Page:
This video, by David Kazzie of The Corner blog, while a little on the long side, had my colleagues and me laughing. For all of you hard-working, already-published or aspiring writers out there, it can be difficult when you encounter someone who knows nothing about books or publishing but decides to write a book anyway. And this is how you'll want to react--if you're a bit crass and don't mind a few four-letter words. (Ok, so this is what I might say!) And with so many people mentally checked out of work, you should have a few minutes of fun, too.
I enjoyed reading this piece from The Awl written by five published authors who write candidly (sometimes very candidly—check out Emily Gould's piece) about their experiences with their editors. There's so much great behind-the-scenes information in here about the publishing process—how agents work, how editors acquire books (or sometimes lose out to others), and how different each individual experience is. Even though it's written from different points of view, this piece speaks to how unpredictable the publishing process can be. Each author makes some wise observations about what you can expect, what you might actually get, and how frustrating and/or refreshing that can be depending on where you fall on that curve! The idea that editors are overworked and that your book isn't the only one on their list is something that authors and agents alike sometimes forget to take into consideration, so it's a good point. It also illustrates to me how important perspective is, both in your publishing career and in anything else you do in life.
In this piece, you're getting the scoop from those who have been through it. I hope you all find some good takeaway, or at the least an entertaining read, and ultimately see this a positive take on the publishing process. For me, even as an insider (or maybe because I'm an insider and know many of the players), there's a lot of juicy stuff in here!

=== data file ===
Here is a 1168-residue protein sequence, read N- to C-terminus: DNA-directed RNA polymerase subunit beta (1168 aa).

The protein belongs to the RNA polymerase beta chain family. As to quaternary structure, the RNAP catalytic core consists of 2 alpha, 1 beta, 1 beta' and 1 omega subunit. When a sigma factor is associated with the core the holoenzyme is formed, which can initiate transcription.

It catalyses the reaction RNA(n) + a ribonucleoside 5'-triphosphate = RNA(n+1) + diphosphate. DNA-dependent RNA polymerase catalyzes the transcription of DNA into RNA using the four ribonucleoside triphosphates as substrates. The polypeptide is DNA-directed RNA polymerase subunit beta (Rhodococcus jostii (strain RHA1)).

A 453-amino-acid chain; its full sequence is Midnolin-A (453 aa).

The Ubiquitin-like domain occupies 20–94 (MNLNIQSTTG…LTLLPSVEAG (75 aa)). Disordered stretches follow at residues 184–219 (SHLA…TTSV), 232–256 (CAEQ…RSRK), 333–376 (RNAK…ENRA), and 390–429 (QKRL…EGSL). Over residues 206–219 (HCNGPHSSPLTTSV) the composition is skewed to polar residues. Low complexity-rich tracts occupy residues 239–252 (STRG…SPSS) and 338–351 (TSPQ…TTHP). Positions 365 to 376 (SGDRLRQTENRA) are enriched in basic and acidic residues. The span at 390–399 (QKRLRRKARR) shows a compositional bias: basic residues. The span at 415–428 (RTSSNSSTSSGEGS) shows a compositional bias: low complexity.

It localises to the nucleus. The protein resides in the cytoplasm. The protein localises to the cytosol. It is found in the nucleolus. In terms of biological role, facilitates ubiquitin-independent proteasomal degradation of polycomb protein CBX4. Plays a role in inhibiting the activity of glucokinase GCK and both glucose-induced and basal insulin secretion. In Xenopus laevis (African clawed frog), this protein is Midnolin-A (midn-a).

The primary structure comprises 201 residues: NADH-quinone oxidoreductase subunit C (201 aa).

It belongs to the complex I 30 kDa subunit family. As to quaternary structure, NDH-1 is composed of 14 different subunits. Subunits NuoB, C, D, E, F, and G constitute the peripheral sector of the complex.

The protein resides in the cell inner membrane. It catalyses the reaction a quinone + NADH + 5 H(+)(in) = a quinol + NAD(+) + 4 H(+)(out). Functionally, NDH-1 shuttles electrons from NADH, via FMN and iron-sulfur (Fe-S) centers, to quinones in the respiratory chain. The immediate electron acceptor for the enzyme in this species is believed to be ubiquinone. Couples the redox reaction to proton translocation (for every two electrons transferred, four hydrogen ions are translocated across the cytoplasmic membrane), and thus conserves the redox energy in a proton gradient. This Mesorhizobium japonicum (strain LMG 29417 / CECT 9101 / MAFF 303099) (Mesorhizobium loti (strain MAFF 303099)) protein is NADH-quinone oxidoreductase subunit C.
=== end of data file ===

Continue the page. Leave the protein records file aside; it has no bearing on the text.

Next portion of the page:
One of the assets of a pricey liberal arts education is that you can turn on the literary pretentiousness with the best of them and then tuck down with your popcorn title of choice, feeling confident in the fact that you know the difference between what’s great and what’s the intellectual equivalent of a Twinkie. Aside from the days of suffering through various soporific graduate school seminars, I’ve never really spent much time agonizing over my literary tastes. I pretty much read from every category of fiction and nonfiction and can find value and entertainment in all but the most execrable writings.
Which is why I like this piece by Laura Miller in Salon. Sure, Dan Brown, Stieg Larsson and James Patterson* may not be on same artistic level as Jonathan Franzen, Ian McEwan, and Ann Patchett, but as their legions of fans will attest, you can’t put down their books once you’ve started them. You may hate yourself in the morning, but you’ll stay up way past your bedtime to get through every last page—full of clichés, awkward character development, ridiculous plot twists and workmanlike prose though they may be. Thing is, a good story is a good story is a good story. And, there is craft (and sometimes genius) in telling a good story whatever the author’s writing abilities. There is a great deal of bad writing in my life that I am grateful to have read. And, I hope there’s a fair amount of it left in my future. As long as it’s good, of course.
What are your examples of good bad writing/writers?
*Whose work I’ve excoriated for years—‘cause, you know, I’ve got that pretentious lit-major-followed-by-a-career-in-publishing thing to live up to.
In light of my post from last week about spying on others and the books they are reading, I loved reading this article from the New York Times about how romance readers are switching from print to electronic in droves. Just as I had mentioned how the Kindle and iPad complicated my creeping endeavors by removing a visual cover from the equation, it seems that many romance novel fans have made the transition from print to e-reader for exactly that reason—trying to hide Fabio from my prying eyes, are you? Anyway, new information from Bowker suggests that romance is now one of the fastest growing genres in terms of electronic sales, surpassing even general fiction. As numbers grow exponentially, it’s clear that romance is carving out its own place in the e-reader market. And apparently, some of the most sought-after titles are often also the raciest. Cheeky!
Information like this is just another indication of the change that we’re constantly seeing. And for something like romance, a genre that has held its own over the years, it’s nice to see that it too can adapt to the evolving landscape.